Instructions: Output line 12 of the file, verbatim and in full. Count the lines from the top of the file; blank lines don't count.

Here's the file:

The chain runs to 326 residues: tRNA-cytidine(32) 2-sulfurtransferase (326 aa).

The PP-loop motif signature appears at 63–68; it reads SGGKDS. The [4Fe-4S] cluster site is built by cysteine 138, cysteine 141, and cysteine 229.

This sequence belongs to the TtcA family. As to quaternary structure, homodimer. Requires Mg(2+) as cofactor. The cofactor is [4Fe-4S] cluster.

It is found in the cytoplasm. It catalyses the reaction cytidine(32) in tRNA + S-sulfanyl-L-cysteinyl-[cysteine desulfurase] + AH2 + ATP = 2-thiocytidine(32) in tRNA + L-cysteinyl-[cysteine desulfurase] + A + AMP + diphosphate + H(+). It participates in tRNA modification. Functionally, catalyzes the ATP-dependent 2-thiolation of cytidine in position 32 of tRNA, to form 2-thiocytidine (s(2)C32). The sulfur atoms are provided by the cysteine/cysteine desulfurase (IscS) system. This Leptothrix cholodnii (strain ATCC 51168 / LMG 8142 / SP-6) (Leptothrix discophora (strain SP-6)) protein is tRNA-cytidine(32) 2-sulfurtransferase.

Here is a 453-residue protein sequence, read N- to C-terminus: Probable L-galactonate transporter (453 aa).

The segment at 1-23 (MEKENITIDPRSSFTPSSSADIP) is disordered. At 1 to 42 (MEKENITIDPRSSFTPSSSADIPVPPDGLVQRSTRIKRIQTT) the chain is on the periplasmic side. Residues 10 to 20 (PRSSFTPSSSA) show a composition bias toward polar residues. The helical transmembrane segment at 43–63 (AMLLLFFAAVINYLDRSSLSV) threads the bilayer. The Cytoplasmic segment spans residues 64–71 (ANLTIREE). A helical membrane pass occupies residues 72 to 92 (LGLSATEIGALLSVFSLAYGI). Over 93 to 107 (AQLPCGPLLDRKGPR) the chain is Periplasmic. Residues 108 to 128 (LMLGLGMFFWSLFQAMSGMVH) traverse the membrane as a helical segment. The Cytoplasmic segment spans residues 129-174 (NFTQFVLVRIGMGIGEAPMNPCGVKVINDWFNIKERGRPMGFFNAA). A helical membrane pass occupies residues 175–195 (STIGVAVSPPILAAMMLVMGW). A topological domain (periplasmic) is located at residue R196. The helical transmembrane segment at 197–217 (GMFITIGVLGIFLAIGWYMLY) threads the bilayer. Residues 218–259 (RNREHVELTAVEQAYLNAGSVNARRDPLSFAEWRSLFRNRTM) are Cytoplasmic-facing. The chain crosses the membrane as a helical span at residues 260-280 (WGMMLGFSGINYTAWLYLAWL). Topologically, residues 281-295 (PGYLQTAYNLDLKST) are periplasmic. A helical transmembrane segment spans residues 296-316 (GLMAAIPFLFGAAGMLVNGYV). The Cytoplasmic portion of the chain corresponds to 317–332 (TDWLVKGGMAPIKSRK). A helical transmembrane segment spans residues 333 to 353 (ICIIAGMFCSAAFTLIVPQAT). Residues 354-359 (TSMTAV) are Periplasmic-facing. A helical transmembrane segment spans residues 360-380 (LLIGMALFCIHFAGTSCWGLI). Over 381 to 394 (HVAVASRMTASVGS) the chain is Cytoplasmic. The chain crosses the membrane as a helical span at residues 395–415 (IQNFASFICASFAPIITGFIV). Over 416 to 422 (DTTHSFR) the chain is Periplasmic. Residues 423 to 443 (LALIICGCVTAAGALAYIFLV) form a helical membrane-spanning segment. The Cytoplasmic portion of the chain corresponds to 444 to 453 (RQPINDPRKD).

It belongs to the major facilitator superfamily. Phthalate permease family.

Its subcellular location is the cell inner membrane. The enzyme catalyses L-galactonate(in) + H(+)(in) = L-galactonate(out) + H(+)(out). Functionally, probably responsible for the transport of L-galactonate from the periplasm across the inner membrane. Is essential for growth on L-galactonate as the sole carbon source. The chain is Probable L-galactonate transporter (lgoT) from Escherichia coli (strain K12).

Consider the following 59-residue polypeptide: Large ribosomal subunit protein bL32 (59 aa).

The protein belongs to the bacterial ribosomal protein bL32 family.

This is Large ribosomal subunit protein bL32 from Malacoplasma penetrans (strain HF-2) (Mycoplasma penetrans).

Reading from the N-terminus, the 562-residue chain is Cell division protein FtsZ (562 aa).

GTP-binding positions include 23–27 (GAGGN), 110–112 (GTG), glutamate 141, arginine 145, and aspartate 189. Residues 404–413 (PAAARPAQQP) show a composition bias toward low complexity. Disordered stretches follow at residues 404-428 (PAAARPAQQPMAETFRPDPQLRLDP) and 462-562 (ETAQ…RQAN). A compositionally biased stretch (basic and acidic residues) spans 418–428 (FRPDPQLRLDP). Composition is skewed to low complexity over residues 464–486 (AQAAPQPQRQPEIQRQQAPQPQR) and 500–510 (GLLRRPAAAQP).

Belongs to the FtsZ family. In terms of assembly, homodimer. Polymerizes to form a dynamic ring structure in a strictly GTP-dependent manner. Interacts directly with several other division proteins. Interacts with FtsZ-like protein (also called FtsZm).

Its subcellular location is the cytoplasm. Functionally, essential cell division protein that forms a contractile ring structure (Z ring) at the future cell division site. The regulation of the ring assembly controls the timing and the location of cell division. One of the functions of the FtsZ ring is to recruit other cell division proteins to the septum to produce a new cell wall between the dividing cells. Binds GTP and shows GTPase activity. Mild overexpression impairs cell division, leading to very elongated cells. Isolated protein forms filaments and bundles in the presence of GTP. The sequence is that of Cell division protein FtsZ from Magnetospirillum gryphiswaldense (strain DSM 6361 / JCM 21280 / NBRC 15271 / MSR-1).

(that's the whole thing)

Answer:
Reading from the N-terminus, the 562-residue chain is Cell division protein FtsZ (562 aa).